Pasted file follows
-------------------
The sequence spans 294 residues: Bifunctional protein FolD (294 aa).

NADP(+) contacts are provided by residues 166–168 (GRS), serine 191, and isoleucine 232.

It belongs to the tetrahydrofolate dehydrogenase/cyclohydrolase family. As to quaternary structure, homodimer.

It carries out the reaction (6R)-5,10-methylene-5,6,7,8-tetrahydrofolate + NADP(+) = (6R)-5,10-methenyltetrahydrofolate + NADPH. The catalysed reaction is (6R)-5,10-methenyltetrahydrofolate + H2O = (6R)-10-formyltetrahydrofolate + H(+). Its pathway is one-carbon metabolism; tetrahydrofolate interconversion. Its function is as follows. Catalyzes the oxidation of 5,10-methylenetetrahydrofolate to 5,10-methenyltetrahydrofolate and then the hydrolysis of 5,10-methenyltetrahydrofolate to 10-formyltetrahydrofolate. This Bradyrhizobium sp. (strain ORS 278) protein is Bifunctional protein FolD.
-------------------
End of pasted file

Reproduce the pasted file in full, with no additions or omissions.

The sequence spans 294 residues: Bifunctional protein FolD (294 aa).

NADP(+) contacts are provided by residues 166–168 (GRS), serine 191, and isoleucine 232.

It belongs to the tetrahydrofolate dehydrogenase/cyclohydrolase family. As to quaternary structure, homodimer.

It carries out the reaction (6R)-5,10-methylene-5,6,7,8-tetrahydrofolate + NADP(+) = (6R)-5,10-methenyltetrahydrofolate + NADPH. The catalysed reaction is (6R)-5,10-methenyltetrahydrofolate + H2O = (6R)-10-formyltetrahydrofolate + H(+). Its pathway is one-carbon metabolism; tetrahydrofolate interconversion. Its function is as follows. Catalyzes the oxidation of 5,10-methylenetetrahydrofolate to 5,10-methenyltetrahydrofolate and then the hydrolysis of 5,10-methenyltetrahydrofolate to 10-formyltetrahydrofolate. This Bradyrhizobium sp. (strain ORS 278) protein is Bifunctional protein FolD.